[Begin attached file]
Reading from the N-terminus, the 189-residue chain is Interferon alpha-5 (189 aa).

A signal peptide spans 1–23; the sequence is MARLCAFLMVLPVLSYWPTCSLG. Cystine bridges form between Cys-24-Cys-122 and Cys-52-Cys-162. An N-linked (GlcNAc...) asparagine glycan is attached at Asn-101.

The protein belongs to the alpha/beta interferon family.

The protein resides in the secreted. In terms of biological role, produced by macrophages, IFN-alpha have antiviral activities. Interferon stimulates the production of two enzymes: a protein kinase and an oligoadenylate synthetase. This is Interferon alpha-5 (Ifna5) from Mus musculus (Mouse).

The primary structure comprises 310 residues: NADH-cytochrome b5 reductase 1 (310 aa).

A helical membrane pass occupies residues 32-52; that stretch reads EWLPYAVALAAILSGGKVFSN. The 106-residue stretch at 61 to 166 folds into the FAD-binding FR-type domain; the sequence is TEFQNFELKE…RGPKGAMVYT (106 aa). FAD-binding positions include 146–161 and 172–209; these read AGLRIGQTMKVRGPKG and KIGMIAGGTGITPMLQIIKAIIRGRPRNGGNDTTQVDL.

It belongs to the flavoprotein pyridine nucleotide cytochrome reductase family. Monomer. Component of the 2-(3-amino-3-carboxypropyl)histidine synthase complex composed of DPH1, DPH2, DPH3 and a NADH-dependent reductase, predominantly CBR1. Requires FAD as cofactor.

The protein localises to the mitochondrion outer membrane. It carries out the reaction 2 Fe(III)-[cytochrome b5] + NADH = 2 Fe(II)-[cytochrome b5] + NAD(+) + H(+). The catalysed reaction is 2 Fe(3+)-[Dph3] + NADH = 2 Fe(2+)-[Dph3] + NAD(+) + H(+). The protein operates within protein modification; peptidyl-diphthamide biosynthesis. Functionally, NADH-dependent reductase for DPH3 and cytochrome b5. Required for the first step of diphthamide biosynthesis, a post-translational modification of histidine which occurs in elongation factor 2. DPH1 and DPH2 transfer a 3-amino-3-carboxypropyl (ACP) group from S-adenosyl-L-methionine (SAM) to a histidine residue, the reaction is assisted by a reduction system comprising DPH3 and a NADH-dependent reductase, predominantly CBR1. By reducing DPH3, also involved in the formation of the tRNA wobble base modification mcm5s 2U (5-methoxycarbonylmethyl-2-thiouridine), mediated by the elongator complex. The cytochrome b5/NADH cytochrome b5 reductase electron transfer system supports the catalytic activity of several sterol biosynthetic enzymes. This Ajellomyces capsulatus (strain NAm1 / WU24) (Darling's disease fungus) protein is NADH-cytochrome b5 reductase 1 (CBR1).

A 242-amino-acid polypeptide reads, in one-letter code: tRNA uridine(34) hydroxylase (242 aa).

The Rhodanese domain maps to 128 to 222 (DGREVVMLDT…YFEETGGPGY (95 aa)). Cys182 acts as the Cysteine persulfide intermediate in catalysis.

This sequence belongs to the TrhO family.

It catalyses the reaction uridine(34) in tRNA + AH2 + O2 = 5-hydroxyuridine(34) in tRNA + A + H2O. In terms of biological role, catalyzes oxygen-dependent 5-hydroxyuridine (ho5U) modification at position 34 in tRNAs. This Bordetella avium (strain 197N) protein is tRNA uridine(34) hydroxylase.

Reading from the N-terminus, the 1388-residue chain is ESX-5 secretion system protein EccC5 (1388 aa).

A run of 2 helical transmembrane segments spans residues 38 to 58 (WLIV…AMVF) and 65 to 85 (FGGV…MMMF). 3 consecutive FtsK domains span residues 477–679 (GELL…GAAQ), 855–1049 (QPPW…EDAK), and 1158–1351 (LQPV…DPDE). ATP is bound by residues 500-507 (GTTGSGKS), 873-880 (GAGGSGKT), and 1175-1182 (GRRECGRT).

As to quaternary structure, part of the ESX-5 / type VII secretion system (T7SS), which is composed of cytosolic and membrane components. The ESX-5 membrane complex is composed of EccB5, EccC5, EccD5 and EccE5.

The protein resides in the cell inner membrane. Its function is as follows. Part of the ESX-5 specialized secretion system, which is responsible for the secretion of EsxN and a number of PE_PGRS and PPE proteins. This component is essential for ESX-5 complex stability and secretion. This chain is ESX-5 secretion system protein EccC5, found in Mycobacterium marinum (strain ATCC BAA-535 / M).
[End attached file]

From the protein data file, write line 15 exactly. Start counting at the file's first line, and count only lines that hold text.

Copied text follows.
As to quaternary structure, part of the ESX-5 / type VII secretion system (T7SS), which is composed of cytosolic and membrane components. The ESX-5 membrane complex is composed of EccB5, EccC5, EccD5 and EccE5.